Movable Open Guitar Chords - Fresh Voicings Up The Neck
Your chord playing needn't be restricted to the same old open and barre
chord forms you learn during the beginner-intermediate stage.
You should also have the confidence and method to search out fresh
chords for your own music, without always relying on chord charts.
This lesson combines the convenience of moving a familiar, three string
formation up the neck with the rich vibrancy of open position
voicings. Watch the video below for the jist and then scroll down for
some "cheat sheets"...
Movable Open Chord Charts
In the video, I gave you several examples of how positioning different
shapes up the neck can harmonise nicely with an open root
string (5th or 6th string) and open 1st string.
While I would strongly encourage independent exploration of this
concept, you may find the below charts useful for getting started.
Below the charts I've placed a tab of some good sounding positions for
each shape using both A and E string roots.
Feel free to modify these shapes however you wish and even try fretting
the 1st string in the shape for a four-finger voicing.
Preliminary Tip: how I mute the 5th string when using the 6th
string as the bass
When strumming, blocking out the 5th (A) string avoids muddying up
chords that use a 6th string (E) bass. That is of course unless you
find a way to incorporate the 5th string into your movable shape. But
let's keep things simple.
Here's how I mute the 5th string. Since we're using three finger
shapes, we'll always have one available finger to lightly touch (not enough to
fret) the 5th string and effectively mute it.
Take a look
at me muting the 5th string using my middle finger (left) and pinky
Easy, right? Although it might take some time to get your muting finger
down fast enough. Like with anything, just keep practicing. Ok, now on
to the charts. Note that in some positions I've left the 2nd (B) string
open as well, for a richer voicing. This is something you need to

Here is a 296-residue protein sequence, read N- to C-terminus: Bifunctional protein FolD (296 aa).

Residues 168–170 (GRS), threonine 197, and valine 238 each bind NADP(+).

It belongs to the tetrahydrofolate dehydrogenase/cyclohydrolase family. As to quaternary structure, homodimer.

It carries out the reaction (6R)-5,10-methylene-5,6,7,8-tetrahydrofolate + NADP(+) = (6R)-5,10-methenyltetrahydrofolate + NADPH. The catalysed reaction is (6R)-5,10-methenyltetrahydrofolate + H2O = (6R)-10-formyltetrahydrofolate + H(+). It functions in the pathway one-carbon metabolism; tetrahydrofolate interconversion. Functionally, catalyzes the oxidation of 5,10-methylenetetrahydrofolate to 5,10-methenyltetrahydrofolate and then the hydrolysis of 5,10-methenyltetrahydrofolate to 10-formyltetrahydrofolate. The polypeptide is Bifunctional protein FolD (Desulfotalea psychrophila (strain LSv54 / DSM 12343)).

experiment with. Some beautiful chords to be discovered through very
Making the most of these chord shapes
While these chords might sound pretty enough on their own, you'll
obviously want to try incorporating them into your songwriting and
create meaningful movements/changes out of them. Experimentation is the
Here are some tips:
As we're using an A or E string root, try replacing
instances of chords that use these roots with the chords above.
Try changing between regular chords you know and the open
Try creating movements over a "drone bass", for example,
try different A string chords in the same sequence. Chord changes don't
have to involve changing the root note.
Try alternating between A and E string bass through your
chord changes (you can hear an example of this in the video).
Try something similar using a D string bass and forming
chords on the top three strings (G, B, e).
Use finger picking, flat picking, strumming or a mixture of
Try tuning the low E string down to a D for a different
bass note and try these same shapes.
So there's plenty to play around with using this method. I hope you can
use it to find some inspiration for your songwriting and/or jam
Please don't hesitate to send me your creations (or post them
in the comments form below by uploading an image of a tab - I recommend
Guitar Tab Creator) - I'd be interested to see what you can come up